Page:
No. 35 - p5-11






    These works were opened by the Bedford Brick Company Ltd in 1935 (taken over by the London Brick Co Ltd in 1936) and a 2ft 6in gauge line was laid from the clay pits to the unloading sheds. However, as the working faces of the pits receded from the works, the petrol locomotives which had worked the line were dispensed with and the line was convened to cable haulage, in which form it exists today. The line leaves the unloading sheds and clay presses in a north-easterly direction and immediately turns through 180 degrees to continue in a south-westerly direction for nearly three-quarters of a mile; it then turns 90 degrees to the south-east and runs for about 600 yards, after which it again turns through 180 degrees and continues back the way it has come, along the edge of the pit and under the loading hoppers, back to the works.

    The wagons on this line are of wooden construction, and are of the "Ship Canal" type in design, but with a difference that they only tip on one side (to the right, facing the direction of travel), as the hoppers at the works are on one side of the line only. The wagons have average body dimensions 2ft 0in deep by 5ft 10in long by 4ft 0in wide. Wheels are 1ft 6in diameter, the older ones having seven curved spokes, but the newer ones are disc type with four holes. Some wagons have one or other of these types while others can be seen fitted with both! The wheels run free on the axles and are prevented from running off the ends by split pins.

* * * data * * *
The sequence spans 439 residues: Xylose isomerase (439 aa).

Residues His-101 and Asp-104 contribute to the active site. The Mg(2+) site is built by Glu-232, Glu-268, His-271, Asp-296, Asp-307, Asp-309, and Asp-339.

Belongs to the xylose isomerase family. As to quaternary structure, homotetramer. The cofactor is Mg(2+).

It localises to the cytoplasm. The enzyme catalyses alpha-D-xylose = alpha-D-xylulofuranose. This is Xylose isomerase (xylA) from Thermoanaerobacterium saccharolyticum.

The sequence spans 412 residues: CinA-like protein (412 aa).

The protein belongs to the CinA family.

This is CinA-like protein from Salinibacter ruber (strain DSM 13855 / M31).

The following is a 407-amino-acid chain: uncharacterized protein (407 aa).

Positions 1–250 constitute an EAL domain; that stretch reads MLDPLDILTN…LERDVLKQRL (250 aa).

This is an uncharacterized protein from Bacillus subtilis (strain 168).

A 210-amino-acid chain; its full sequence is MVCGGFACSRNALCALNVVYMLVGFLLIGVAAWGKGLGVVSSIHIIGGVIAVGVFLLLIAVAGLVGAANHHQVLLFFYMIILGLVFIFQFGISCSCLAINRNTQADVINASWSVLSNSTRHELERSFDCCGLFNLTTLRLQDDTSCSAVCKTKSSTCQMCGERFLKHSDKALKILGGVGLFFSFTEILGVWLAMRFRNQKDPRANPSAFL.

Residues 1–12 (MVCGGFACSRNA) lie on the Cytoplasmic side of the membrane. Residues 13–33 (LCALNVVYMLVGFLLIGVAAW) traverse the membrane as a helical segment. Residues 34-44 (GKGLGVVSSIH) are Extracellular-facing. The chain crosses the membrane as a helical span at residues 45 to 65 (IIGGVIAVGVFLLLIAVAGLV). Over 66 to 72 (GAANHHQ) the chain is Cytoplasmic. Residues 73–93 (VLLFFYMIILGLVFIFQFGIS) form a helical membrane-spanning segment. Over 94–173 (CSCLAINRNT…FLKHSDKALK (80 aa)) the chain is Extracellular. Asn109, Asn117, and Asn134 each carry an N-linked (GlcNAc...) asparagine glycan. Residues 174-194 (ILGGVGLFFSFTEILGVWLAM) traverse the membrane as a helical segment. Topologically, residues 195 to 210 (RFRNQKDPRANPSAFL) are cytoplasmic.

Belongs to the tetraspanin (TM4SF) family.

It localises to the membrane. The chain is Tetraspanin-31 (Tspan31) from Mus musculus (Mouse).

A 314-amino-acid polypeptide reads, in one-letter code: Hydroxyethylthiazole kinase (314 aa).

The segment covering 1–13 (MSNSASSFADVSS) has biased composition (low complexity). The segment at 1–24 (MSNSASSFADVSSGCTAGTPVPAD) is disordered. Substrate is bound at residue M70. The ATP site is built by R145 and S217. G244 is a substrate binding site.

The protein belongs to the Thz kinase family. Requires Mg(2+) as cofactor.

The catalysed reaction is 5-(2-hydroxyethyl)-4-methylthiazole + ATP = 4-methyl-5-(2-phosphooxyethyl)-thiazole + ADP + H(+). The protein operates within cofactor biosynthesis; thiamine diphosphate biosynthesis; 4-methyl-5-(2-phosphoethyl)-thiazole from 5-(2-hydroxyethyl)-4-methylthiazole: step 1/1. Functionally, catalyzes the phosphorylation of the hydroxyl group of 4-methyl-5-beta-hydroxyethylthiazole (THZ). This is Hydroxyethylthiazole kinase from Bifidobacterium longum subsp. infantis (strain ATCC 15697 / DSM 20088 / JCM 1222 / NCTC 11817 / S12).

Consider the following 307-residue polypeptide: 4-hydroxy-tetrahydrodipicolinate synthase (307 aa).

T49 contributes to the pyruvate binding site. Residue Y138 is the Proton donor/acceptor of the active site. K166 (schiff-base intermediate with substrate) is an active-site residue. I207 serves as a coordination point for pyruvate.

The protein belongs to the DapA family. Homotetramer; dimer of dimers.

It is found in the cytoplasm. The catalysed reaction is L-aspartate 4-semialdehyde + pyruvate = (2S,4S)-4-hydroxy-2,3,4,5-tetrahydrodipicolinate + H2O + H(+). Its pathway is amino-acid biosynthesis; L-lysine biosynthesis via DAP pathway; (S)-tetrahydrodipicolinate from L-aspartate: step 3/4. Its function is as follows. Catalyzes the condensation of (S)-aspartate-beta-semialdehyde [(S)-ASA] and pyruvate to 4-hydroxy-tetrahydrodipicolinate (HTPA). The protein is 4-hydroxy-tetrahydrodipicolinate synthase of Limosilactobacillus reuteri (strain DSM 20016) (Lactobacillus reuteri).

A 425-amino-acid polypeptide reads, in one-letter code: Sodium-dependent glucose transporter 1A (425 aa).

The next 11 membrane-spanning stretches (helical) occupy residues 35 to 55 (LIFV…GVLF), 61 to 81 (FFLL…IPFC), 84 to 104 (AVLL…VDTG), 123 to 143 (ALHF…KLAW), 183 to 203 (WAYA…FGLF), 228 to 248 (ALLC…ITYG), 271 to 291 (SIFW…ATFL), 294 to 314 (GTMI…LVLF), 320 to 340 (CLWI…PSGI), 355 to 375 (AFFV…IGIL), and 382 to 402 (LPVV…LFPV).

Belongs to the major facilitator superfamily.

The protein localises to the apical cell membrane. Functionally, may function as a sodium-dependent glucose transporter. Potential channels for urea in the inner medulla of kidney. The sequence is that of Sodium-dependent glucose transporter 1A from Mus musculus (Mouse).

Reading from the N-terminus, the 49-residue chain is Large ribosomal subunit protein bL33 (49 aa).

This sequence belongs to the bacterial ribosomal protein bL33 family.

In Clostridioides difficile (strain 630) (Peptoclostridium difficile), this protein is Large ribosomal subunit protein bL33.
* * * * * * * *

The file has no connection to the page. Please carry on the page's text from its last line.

In 1961 there were eighty wagons on the rope, with ten being kept as spares; they were painted black with white stencilled numbers. However, since then the Circuit has been extended as the pit faces recede and there may well be more on at the present time. The wagons run round the track in an anti-clockwise direction and the round trip in 1961 took about one hour. The wagons hold 1½ cubic yards of clay when filled level with the top.

    In addition to the 2ft 6in gauge line, there were at one time two 2ft 0in gauge lines operating in the works. The first consisted of three isolated single lines running up steep inclines to the top of the kilns, where the wagons were run off to various points on top of the kilns by wagon turntables. By 1961 only two of these were in use, the third kiln utilising hand barrows. The wagons were the usual steel side-tipping type and carried slack coal for firing the kilns. They were rope-hauled to the top of the kilns whence they were propelled by hand. These lines were done away with sometime during 1963 and were replaced by hand barrows.

    The second of the two 2ft 0in gauge lines was laid down inside the works between the presses and the kilns to facilitate stacking the bricks in the kilns before firing, and removing them afterwards. Bricks were stacked on flat "bogies" which were carried four at a time inside the kilns on traversers which ran the whole length of the kilns. This system was abandoned on 10th February 1961 in favour of motor trolleys.

Wagon 15 on the 2ft 6in gauge cable line in 1961.     (author)

Apart from a period on loan to LBC’s Newton Longville Works in 1949, Aveling Porter 5935 of 1905 was at Elstow from 1940 until returning to LBC’s Calvert Works in 1950.    (F. Jones)

RUTH, the standard gauge electric locomotive,4th July 1964    (A. R. Etherington)

WD No.1 was a battery driven version of the overhead wire loco RUTH. This English Electric design underwent little or no change over a 20-year period.      (English Electric Co. Ltd)